It’s always upsetting when the clocks go back, and you suddenly find yourself leaving work in total darkness. There’s no reason to stop riding, though – with the right lights, you can keep on logging the miles exactly as you did over the summer months.

Most commuters have at some point fallen victim to a ‘bike light fail’, through fault of their own or fault of the lights themselves, but knowing the most common mistakes will help you to avoid them.

Here’s what to be aware of...

1) Running out of battery

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It sounds obvious – but it happens a lot. If your morning ride to work is fairly long, and is likely to use up the majority of your battery, make sure you get into the habit of putting your lights on charge as soon as you sit down in the morning. Otherwise, you risk becoming distracted, putting it off until around 4.30pm, when it’s too late to get enough juice into them to cover your ride home.

A lot of lights these days come with a battery indicator – for example showing a green light when there’s plenty of milage in the battery, and a red light when it’s really time to plug in soon. Opting for a light set with this feature will really help you out.

If you just need lights to make sure you’re seen on lit roads, the Lezyne Zecto drive lights have this feature, and most brighter lights for seeing on unlit roads such as the Exposure Diablo will also give you an indication of power remaining.

If you have a very long commute, or frequently find yourself running the risk of running out of power, it might be worth considering investing in The Plug - this charging device uses a hub dynamo and can be used to power any USB re-chargable device.

2) Lights that are too bright

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Yes, there really is such a thing. Lights for seeing on unlit roads and trails produce around 1,000 lumens, and this gives you the freedom to bomb around your favourite country lanes almost exactly as you would in the daylight. However, these will usually come equipped with lower settings, and these lower modes should be employed when riding on busy, lit roads.

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Leaving the light on full power mode in traffic will not only rinse through the battery much more quickly, it will also dazzle other road users, which can be quite dangerous. Lower the mode, and direct the light downwards, rather than upwards when riding in traffic.

3) Using a helmet light only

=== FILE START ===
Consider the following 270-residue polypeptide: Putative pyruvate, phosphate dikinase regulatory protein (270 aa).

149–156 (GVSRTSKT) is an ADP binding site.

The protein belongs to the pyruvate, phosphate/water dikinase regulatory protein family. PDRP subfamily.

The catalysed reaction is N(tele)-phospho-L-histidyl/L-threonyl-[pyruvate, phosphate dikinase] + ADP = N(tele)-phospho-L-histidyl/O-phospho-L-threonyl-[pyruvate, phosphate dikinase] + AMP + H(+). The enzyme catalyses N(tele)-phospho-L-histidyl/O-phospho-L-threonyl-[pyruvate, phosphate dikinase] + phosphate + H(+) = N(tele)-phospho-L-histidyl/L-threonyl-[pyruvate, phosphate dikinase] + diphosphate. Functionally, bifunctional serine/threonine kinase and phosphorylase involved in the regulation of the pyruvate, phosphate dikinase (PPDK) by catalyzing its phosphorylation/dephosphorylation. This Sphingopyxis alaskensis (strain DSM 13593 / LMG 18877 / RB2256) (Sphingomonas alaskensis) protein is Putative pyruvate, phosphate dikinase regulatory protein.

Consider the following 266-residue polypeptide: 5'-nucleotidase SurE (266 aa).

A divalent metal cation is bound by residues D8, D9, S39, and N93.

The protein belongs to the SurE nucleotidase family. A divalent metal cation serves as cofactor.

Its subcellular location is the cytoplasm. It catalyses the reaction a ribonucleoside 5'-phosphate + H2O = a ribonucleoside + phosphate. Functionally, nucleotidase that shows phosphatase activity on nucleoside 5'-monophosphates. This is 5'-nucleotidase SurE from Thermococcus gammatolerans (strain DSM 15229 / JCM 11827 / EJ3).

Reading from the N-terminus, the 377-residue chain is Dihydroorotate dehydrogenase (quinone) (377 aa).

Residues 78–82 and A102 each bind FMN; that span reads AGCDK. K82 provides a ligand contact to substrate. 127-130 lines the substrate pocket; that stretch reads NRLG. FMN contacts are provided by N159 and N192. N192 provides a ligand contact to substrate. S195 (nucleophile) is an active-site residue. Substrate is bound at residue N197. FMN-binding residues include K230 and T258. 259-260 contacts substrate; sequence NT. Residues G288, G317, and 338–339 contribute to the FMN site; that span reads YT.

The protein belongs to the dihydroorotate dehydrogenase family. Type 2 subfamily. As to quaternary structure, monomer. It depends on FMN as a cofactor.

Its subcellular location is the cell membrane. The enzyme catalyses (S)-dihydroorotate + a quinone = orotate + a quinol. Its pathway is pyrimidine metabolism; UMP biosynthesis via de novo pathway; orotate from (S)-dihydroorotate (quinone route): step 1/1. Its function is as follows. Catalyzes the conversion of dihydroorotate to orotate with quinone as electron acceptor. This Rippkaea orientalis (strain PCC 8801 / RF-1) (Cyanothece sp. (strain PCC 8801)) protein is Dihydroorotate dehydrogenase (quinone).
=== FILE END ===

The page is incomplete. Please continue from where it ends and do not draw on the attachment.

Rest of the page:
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Wearing a light on your helmet is a great idea – it allows you to point the beam exactly where you want to see – and you can indeed look directly at a driver and prompt them to react when necessary.

However, a helmet light should be paired with a light mounted on your handlebars. Otherwise, there is a risk that your bike could be missed by a driver approaching from another angle, for example side on if you happen to be looking the other way. Always opt for a light on your bike, and add a helmet mounted light as a bonus.

4) Not securing lights

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It seems a little rich for me to write this, having once ridden home with a household torch sellotaped to my bike – but these things happen, and it’s why I’m qualified to list the most common mistakes.

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Bike lights should be secured to your bike - if they’re not you risk them popping off, and being run over. Worse still, if it’s your rear light that smashes and burns, you may not even realise – turning you into an unwitting cycling ninja.

Always use the fixings provided, and check they’re in good working order before setting off. You can use zip ties for extra security, but not alone.

5) Covering your lights up

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This mistake is most common among riders who commute in their everyday clothes, particularly long coats. You can have the best lights in the world, but if your coat or saddle bag dangles over your lights, they’re pretty useless. Make sure this isn’t the case before you set off.

6) Not taking spares

The bright Knog blinder lights have a variety of designs

Bright bike lights can be expensive, and no one expects you to have a spare 1,000 lumen front light. However, it is a good idea to have an extra set of blinkers, just in case something goes wrong. You only need spend £10 to £20 on these, and they’ll literally be a ‘get me home’ pair for when disaster strikes.

It’s a good idea to check that these are still in good working order every so often – just in case.

7) Thinking only need lights in the dark

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The primary reason for using bike lights is to be seen and to see in the dark. However, low lumen lights used at all times will make you more visible to approaching road users. This is even more important in fog, or heavy rain fall, both of which can reduce visibility drastically.

Looking for new bike lights? Check out these ten best commuter options.